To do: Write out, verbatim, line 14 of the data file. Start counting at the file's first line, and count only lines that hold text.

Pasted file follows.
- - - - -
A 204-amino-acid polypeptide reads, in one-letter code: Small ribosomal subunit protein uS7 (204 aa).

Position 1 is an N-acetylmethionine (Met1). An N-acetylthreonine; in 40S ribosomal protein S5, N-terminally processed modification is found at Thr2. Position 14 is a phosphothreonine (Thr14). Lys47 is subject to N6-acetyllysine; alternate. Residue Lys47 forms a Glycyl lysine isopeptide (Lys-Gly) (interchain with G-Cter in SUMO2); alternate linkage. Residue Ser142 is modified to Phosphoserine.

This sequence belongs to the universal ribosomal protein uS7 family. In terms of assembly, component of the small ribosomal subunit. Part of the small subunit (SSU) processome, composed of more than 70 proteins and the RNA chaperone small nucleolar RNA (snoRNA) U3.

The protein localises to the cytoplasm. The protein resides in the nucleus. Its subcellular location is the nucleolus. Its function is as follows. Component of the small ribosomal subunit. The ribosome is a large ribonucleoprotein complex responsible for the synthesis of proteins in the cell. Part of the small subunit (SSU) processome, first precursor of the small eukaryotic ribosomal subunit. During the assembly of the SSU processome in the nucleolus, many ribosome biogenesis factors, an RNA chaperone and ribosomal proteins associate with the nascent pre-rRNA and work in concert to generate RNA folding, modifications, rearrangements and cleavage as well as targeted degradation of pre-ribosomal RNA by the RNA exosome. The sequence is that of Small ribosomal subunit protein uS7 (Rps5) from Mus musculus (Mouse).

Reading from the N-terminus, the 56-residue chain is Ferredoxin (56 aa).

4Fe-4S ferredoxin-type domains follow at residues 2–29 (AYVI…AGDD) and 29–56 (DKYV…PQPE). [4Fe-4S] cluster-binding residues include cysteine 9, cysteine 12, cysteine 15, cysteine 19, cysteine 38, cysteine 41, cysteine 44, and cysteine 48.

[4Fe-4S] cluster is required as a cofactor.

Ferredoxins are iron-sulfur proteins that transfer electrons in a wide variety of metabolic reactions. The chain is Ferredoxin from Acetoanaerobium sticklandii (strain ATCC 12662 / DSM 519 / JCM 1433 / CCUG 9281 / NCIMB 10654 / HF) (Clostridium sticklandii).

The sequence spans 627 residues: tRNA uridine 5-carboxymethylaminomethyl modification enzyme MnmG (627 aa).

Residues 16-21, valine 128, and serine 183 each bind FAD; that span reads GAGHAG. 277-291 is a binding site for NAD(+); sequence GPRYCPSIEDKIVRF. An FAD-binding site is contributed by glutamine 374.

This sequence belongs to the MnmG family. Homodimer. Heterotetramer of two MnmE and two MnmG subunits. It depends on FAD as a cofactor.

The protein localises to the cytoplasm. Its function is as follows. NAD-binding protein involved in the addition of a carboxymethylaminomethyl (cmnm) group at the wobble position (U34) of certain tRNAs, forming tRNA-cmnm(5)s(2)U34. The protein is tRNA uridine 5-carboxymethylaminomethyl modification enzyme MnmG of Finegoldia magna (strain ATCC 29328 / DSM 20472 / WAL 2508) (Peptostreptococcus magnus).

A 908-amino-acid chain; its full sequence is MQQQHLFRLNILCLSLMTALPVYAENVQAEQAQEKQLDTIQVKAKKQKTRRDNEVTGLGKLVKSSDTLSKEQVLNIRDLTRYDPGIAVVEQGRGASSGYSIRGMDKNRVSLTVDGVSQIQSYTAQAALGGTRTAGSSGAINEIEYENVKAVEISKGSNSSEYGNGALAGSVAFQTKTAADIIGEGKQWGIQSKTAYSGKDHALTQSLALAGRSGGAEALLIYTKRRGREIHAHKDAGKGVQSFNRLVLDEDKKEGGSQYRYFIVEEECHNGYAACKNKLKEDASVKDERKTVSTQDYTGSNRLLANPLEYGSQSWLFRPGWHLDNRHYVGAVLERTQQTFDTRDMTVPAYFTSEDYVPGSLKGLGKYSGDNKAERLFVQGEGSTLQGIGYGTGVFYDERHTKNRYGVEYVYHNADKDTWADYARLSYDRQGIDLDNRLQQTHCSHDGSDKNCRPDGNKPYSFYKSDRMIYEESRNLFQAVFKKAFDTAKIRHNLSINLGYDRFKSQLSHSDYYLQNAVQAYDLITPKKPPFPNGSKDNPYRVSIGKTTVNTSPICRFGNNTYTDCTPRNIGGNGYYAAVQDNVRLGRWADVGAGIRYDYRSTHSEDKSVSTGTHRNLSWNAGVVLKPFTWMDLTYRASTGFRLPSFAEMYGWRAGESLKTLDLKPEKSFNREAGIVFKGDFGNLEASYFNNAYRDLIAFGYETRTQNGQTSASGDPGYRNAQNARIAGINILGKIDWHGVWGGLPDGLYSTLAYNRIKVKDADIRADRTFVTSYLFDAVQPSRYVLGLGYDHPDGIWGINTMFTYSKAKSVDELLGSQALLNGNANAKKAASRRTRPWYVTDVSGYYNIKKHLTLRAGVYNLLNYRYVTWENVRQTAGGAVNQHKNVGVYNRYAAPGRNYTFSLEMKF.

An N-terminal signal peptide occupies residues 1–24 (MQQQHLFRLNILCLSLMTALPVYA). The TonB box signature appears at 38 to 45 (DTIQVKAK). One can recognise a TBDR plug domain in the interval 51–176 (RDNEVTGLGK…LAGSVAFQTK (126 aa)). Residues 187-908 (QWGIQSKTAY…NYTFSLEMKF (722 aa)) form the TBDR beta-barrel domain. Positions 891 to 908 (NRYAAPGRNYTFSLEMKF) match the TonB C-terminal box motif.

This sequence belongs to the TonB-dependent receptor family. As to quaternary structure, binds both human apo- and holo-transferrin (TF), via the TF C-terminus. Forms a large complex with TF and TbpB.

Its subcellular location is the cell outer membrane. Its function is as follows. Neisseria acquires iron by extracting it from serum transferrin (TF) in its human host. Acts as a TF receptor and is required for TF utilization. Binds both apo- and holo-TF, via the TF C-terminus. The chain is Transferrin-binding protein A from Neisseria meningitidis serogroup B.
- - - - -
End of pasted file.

An N-terminal signal peptide occupies residues 1–24 (MQQQHLFRLNILCLSLMTALPVYA). The TonB box signature appears at 38 to 45 (DTIQVKAK). One can recognise a TBDR plug domain in the interval 51–176 (RDNEVTGLGK…LAGSVAFQTK (126 aa)). Residues 187-908 (QWGIQSKTAY…NYTFSLEMKF (722 aa)) form the TBDR beta-barrel domain. Positions 891 to 908 (NRYAAPGRNYTFSLEMKF) match the TonB C-terminal box motif.